The year Whitey gets out of prison in 1965 saw the end of the so-called Irish Gang war sometimes called the Boston gang war. Legend has it that it began on Labor Day weekend at Salisbury Beach in 1961. Like the Trojan War, it was all over a woman.
It was a brutal affair of mindless street killings where dozens of gangsters were gunned down on the streets of Boston and surrounding communities. It involved a Charlestown group of hoodlums headed by the McLaughlin brothers and a Somerville group of like-minded individuals headed by Buddy McLean. Each group had other local area gangsters join in the shooting from time to time. The North End (Boston’s mafia group) closely watched the battle but mainly sat on the side lines happy that its competition appeared to be decimating itself.
The cops seemed singularly ineffective in enforcing the law, although it was believed one or two were quite helpful to one side or the other. Again legend has it that FBI Agent Paul Rico set up one hit. He then let the person who did the hit live in his cellar until the heat died down.
Well known characters as Frankie Salemme worked on the side of the Somerville gang while also free lancing for the Raymond L.S. Patriarca, the head (Salemme called him a “king”) of the Patriarca Mafia Family in New England. He’d eventually become a king’s man and a king in the Mafia. John “Murderman” Martorano and Stevie Flemmi also got caught up in this free-for-all.
The gang war died when it lacked sufficient combatants. Most of the men involved were dead and few targets remained. All the McLaughlin brothers were murdered so their gang disappeared. Buddy McLean was gunned down so the leadership of the Somerville group fell upon Howie Winter. Howie would buy a garage in Somerville called Marshall Motors which was located on Winter Hill. His gang would be reconstituted from the survivors and would be named after that Somerville location.
Whitey missed all the fun. He can’t take the rap for any of the murders during that time. He returned to South Boston which he’d have called Southie. He’d find that for the most part it had little to do with the Irish gang wars even though it is the most Irish section of the city. In Boston criminal lore there seems to have been Southie,the North End, and everyone else.
Whitey having got out with 11 years of his 20 year sentence still hanging over his head meant he was on parole and had to come up with a legitimate occupation. Word has it that he began to work construction which a lot of gangsters do after serving time because of the unavailability of other opportunities. His years in prison had smartened him up and made him more disciplined and hardened. The opportunity he took in prison to read about crime and combat made him smart to the way of successful gangsters.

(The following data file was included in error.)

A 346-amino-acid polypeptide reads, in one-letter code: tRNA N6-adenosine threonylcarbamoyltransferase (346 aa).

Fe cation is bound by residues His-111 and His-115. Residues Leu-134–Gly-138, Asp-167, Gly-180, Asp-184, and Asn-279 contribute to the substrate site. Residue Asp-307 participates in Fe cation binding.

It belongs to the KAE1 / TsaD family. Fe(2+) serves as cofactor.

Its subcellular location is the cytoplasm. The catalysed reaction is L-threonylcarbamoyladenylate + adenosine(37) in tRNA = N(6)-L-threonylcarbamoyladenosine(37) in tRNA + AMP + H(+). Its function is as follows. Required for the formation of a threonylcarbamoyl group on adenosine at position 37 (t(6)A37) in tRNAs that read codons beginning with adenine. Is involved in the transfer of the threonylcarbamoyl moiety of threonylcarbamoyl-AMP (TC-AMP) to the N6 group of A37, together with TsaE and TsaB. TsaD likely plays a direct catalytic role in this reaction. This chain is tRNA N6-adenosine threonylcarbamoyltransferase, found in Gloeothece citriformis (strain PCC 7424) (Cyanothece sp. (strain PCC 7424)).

Outwardly it looks like he is going straight but he was probably beginning to develop an association with the guys who were running the rackets in Southie, the Killeen brothers. He wouldn’t have been that heavily involved but would have made enough money from his legitimate work and Killeen enterprises to allow him to delve into the pleasure of female companionship.
I suggest the idea that he was a gay hustler or child molester are all false creations by people who see in Whitey parts of themselves. All Whitey’s gangster buddies, even those who came to hate Whitey believing he had ratted them out for many years, reject those allegations. He listed his address as 41 Logan Way in the Old Harbor Village where his mother lived. Sometime in 1967 or 1968 his brother Billy found him a job at the Suffolk County courthouse sweeping floors.
By the way, I happen to know a person who at that time worked with Whitey. I think of that because his birthday is today. He had served as a Marine Corps officer for three years and was attending law school full-time days. He was working nights to make ends meet having a wife and two kids. It was a tough grind.
His memory is that Whitey worked at the courthouse slightly less than a year. He said he and Whitey (he calls him Jimmy) were “a two-man team sweeping the 7th and 8th floors where the DA’s offices were.”
He goes on to say they “got along very well. I liked him. He was a good worker and I was sorry to lose him as a partner and co-worker. He told me that the two things he did in prison were to lift weights so he could fight off any physical attacks, and to read books. I thought he was quite intelligent and well-read, but also a bit scary. I wouldn’t want him as an enemy. He was strong as hell, very muscular in a wiry way, and, in my opinion, he was a genuine tough guy. I was glad we got along so well.”
I’ve provided a first-hand account of a person with unimpeachable credentials who worked with Whitey. He went on to be a highly successful lawyer. The person remembers it as being in 1967. He saw him again once in 1968 when he was in Southie with his wife and kids. He never met him again.
One author who has Whitey engaged in sordid sexual activities said he had a no-show job. He’s just plainly wrong yet many believe him. I guess that’s how false legends are created.
Other than a brother trying to help his brother go straight, no one who knew Whitey would think he’d be happy being courthouse custodian all his life. It shows you the power Billy had back in the late ‘60s which was practically nothing if the best thing he could do for Whitey was to get him a job sweeping floors where he had to actually show up. Yet some people in the media suggesting that when Whitey was in prison in 1956 he and Billy were bossing around Father Drinan, a law school dean.